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Liu, H., Zhou, T., Sun, X., and Zong, G. (2023). “Organosilane-modified wood materials: A review of research and applications,” BioResources 18(3), 6561-6582.


This review article discusses the use of organosilane (OS) compounds and their derivatives to modify wood materials. The emphasis in this work is on trialkoxysilanes and effects of their reactions with hydroxyl groups at wood surfaces. The versatile properties of OS make them ideal for improving the water resistance, weather resistance, antibacterial properties, and dimensional stability of wood. This article provides an overview of recent techniques and methods used to modify wood substrates with OS, highlighting the main findings and advancements in the field. Additionally, the article suggests future research directions, including innovative modification mechanisms, strategies to control the pollution caused by biomaterial-based silanes, and the investigation of the influence of wood permeability on silane modification.

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Organosilane-modified Wood Materials: A Review of Research and Applications

Honghai Liu,a,b,* Ting Zhou,a Xinlu Sun,a and Guanggong Zong c

This review article discusses the use of organosilane (OS) compounds and their derivatives to modify wood materials. The emphasis in this work is on trialkoxysilanes and effects of their reactions with hydroxyl groups at wood surfaces. The versatile properties of OS make them ideal for improving the water resistance, weather resistance, antibacterial properties, and dimensional stability of wood. This article provides an overview of recent techniques and methods used to modify wood substrates with OS, highlighting the main findings and advancements in the field. Additionally, the article suggests future research directions, including innovative modification mechanisms, strategies to control the pollution caused by biomaterial-based silanes, and the investigation of the influence of wood permeability on silane modification.

DOI: 10.15376/biores.18.3.Liu

Keywords: Organosilane; Trialkoxysilanes; Modification; Wood; Dimensional stability

Contact information: a: College of Furnishings and Industrial Design, Nanjing Forestry University, Nanjing 210037 China; b: Jiangsu Co-Innovation Center of Efficient Processing and Utilization of Forest Resources, Nanjing Forestry University, Nanjing 210037, China; c: College of Fine Arts and Design, Yangzhou University, 88 Daxue South Road, Yangzhou, 225009, China;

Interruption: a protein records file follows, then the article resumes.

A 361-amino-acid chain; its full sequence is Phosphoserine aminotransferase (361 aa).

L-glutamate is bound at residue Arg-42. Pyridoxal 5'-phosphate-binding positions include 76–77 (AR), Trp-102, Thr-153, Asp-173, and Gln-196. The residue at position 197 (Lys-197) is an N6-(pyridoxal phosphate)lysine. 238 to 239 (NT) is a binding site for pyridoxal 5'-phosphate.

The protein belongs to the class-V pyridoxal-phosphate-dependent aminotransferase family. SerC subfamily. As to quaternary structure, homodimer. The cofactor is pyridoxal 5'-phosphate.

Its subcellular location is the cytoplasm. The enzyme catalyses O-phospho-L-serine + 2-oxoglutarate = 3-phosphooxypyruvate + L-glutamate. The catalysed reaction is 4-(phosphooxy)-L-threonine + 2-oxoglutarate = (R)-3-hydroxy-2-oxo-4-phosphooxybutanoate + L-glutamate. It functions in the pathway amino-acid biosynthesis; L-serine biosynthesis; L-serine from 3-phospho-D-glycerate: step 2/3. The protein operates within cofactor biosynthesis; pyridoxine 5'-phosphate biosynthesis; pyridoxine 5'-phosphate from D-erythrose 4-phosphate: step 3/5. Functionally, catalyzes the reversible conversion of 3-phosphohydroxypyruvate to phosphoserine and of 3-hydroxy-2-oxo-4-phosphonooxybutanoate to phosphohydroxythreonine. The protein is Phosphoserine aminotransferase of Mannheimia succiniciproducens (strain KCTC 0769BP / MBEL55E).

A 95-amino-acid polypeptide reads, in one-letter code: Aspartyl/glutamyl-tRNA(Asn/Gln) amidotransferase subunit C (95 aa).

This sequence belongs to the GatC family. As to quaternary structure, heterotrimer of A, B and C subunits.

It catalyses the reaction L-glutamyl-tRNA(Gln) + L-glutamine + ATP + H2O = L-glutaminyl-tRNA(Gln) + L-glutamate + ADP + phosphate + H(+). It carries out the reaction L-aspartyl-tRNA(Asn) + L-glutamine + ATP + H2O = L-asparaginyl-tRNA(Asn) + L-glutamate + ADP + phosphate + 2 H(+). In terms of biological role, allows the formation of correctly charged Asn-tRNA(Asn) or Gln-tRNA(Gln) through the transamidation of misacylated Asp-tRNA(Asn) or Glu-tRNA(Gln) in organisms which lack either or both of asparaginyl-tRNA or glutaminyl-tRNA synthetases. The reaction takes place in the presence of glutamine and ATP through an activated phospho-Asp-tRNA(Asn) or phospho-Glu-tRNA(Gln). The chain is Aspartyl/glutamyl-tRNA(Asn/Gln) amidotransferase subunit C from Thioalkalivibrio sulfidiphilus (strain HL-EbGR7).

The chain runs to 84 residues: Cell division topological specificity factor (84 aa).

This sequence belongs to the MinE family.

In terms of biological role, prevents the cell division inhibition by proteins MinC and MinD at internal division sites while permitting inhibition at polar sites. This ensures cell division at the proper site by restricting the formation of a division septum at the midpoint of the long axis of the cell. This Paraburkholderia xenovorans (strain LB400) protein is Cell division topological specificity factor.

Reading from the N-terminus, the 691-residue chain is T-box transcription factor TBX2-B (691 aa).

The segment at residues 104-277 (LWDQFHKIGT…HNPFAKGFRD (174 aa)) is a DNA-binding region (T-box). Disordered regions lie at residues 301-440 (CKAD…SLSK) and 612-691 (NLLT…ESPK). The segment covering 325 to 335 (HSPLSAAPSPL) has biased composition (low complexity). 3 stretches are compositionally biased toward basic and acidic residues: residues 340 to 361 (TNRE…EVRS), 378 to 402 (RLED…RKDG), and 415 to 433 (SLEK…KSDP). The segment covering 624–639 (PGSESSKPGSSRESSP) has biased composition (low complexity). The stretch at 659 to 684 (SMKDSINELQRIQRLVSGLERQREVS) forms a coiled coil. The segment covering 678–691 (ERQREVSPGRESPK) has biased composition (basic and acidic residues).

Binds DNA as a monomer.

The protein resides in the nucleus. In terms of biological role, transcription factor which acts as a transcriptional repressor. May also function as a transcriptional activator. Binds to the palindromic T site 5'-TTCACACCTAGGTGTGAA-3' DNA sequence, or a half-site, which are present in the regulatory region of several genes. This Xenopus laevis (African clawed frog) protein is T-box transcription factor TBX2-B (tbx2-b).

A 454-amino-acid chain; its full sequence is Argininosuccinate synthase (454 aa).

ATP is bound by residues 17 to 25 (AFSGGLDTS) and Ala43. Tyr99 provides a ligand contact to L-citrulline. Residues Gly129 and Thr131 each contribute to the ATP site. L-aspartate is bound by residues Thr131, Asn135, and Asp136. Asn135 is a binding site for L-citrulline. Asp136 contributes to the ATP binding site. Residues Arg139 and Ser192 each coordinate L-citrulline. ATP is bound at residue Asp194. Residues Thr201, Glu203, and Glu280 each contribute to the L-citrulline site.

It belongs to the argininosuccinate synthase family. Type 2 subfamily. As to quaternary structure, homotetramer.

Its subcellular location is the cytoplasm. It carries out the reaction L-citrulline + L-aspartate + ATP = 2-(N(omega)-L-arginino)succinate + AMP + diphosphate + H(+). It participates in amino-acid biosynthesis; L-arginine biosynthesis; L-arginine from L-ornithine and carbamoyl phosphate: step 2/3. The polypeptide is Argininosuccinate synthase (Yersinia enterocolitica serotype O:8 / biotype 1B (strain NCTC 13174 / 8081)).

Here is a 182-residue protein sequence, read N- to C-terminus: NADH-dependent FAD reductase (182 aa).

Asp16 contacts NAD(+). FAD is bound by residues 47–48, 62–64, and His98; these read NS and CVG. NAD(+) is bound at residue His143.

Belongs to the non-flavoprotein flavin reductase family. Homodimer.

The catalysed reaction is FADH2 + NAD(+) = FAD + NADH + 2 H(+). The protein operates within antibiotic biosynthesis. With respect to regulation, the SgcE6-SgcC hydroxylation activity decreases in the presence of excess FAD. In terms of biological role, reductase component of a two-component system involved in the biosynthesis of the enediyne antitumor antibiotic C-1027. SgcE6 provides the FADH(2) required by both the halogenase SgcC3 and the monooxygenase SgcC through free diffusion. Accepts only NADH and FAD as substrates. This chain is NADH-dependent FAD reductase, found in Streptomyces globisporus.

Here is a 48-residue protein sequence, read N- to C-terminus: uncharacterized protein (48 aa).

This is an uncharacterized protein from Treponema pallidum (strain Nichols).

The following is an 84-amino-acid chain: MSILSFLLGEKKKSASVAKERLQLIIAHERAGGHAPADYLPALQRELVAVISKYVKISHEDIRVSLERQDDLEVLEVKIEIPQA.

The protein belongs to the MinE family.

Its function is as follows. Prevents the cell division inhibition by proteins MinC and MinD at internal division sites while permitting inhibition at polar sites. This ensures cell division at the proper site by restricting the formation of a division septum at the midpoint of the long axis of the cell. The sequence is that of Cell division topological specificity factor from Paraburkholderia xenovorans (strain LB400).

* Corresponding author:


As a natural, green, and sustainable material, wood is widely used in indoor and outdoor conditions. However, wood has some disadvantages, such as color change, deformation, decay, and insect attacks, which can be made worse by changes of moisture in wood, as well as changes in temperature (Liu et al. 2019). Physical and chemical modifications have been developed to improve properties and functions of wood (Liu et al. 2021; Yang and Jin 2021; Yang et al. 2021; Tu et al. 2021). Among them, wood treated with organosilane (OS) is a relatively new wood modification method to improve the physical and chemical properties of the wood. Within this article, the term OS almost always will be referring to a specific class of compound, the trialkoxysilane family of reagents. Research on this technology started in the 1970s, and it has been gradually widely considered and applied recently. The organosilane-modified wood materials have advantages in their resistance to water absorption, fire, some microorganisms, and weather (Zucchi et al. 2006; Huang et al. 2017; Aziz et al. 2021), and they are commonly used in construction, decoration, furniture, electronics, and aviation. There are many challenges in the research of organic silane-modified wood materials, including improving the modification efficiency, studying the environmental impact of the modification, and prolonging its service life. Therefore, much research must be done to improve the performance and sustainability of organosilane-modified wood materials.